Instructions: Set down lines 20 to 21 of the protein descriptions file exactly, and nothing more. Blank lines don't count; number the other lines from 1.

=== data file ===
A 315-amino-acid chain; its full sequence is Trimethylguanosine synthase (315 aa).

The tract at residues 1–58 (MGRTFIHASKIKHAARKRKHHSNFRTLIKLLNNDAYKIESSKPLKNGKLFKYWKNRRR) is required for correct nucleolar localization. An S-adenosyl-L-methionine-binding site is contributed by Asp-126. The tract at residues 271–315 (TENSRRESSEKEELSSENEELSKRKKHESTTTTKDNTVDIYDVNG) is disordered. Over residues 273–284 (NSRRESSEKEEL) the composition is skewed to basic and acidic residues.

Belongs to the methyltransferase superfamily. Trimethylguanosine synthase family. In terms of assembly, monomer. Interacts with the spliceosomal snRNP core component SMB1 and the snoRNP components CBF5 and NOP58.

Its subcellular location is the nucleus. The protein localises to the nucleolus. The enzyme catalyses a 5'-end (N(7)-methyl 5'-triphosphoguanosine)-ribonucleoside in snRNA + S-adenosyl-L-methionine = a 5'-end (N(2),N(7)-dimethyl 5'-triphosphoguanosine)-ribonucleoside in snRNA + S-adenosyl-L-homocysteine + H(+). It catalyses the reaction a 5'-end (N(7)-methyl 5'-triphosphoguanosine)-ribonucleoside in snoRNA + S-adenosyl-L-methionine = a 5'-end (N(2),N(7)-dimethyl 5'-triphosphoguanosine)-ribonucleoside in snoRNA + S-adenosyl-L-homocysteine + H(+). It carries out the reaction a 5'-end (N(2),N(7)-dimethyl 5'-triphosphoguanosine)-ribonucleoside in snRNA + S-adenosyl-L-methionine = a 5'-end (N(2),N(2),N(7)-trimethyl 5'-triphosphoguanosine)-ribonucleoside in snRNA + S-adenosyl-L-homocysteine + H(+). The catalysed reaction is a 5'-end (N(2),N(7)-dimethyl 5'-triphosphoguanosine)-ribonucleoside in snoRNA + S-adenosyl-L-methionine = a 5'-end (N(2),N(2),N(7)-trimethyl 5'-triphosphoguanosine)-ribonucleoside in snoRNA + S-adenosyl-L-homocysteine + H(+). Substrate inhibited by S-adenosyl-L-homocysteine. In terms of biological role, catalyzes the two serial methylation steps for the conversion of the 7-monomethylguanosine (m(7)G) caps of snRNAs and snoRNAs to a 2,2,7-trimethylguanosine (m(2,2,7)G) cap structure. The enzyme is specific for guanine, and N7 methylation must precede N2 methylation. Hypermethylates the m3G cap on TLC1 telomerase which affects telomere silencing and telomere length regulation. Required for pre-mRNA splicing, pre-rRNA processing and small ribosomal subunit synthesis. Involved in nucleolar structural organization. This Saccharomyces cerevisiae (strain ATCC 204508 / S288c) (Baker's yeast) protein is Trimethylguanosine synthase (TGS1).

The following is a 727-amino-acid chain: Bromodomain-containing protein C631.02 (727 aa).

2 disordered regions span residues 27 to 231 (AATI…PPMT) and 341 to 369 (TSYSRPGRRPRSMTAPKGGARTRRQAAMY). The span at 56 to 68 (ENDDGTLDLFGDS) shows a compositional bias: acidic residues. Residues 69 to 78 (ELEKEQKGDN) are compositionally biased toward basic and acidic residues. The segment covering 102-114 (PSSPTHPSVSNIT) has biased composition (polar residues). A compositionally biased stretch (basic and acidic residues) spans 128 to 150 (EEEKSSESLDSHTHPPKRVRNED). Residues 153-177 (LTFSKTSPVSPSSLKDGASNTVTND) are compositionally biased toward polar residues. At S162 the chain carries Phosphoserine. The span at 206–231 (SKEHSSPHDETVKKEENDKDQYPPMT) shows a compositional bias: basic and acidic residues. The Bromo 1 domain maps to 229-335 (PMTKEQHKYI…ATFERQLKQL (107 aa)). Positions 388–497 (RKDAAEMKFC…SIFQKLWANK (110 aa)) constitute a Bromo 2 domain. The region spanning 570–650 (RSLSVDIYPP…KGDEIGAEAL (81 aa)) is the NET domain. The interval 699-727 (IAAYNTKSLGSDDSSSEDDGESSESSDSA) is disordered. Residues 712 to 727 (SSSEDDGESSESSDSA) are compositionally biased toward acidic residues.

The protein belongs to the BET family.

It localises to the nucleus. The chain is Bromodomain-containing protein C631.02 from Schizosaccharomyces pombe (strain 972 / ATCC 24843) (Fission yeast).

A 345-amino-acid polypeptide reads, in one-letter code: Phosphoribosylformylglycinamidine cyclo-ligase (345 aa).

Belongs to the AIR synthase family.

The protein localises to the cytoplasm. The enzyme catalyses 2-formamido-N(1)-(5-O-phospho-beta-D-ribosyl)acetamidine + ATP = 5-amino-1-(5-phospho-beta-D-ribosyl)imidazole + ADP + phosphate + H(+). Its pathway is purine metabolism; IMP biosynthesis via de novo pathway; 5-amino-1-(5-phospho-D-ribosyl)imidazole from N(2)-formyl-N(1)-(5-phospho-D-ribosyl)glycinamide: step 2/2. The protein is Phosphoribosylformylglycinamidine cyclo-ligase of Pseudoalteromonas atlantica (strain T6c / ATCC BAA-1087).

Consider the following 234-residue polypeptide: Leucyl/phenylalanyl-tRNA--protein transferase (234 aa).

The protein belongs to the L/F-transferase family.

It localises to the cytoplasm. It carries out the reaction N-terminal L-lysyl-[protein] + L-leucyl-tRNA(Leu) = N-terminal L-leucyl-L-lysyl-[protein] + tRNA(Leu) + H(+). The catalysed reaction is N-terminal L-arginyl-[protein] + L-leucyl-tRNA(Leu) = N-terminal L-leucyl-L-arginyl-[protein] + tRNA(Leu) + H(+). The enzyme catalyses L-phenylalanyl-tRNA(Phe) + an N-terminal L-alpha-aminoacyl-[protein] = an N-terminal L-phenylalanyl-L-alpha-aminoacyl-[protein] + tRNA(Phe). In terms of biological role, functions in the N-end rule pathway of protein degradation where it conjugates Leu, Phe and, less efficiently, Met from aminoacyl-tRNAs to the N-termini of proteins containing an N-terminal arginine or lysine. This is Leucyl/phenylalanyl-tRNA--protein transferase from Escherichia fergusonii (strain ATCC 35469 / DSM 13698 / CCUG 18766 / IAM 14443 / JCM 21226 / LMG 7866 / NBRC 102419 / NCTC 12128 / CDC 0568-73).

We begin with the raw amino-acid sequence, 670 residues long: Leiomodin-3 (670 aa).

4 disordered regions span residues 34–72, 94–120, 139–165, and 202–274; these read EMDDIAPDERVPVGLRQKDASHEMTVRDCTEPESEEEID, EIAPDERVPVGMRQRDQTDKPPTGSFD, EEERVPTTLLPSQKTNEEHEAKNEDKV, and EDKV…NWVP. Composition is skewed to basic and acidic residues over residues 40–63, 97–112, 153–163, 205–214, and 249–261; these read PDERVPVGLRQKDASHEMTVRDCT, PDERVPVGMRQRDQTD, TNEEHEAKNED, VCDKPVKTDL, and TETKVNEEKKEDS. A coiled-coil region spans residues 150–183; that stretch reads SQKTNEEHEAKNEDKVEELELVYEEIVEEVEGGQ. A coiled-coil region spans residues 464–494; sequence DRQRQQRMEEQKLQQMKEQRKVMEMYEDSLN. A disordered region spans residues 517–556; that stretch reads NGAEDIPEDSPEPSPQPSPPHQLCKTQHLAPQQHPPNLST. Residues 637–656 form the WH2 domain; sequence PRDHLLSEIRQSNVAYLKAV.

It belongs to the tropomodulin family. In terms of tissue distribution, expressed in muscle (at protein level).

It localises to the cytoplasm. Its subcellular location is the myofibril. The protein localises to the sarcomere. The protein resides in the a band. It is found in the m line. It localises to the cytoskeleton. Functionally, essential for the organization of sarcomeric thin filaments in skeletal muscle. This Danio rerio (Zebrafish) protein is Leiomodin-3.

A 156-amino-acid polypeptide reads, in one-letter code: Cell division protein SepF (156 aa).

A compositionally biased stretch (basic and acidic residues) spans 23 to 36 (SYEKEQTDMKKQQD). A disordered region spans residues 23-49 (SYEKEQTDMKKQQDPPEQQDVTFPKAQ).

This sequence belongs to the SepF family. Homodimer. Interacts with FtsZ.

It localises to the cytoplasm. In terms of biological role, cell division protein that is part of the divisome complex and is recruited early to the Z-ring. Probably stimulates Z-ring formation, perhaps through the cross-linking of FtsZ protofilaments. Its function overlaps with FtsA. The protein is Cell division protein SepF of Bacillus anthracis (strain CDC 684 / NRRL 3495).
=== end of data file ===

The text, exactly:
A compositionally biased stretch (basic and acidic residues) spans 23 to 36 (SYEKEQTDMKKQQD). A disordered region spans residues 23-49 (SYEKEQTDMKKQQDPPEQQDVTFPKAQ).

This sequence belongs to the SepF family. Homodimer. Interacts with FtsZ.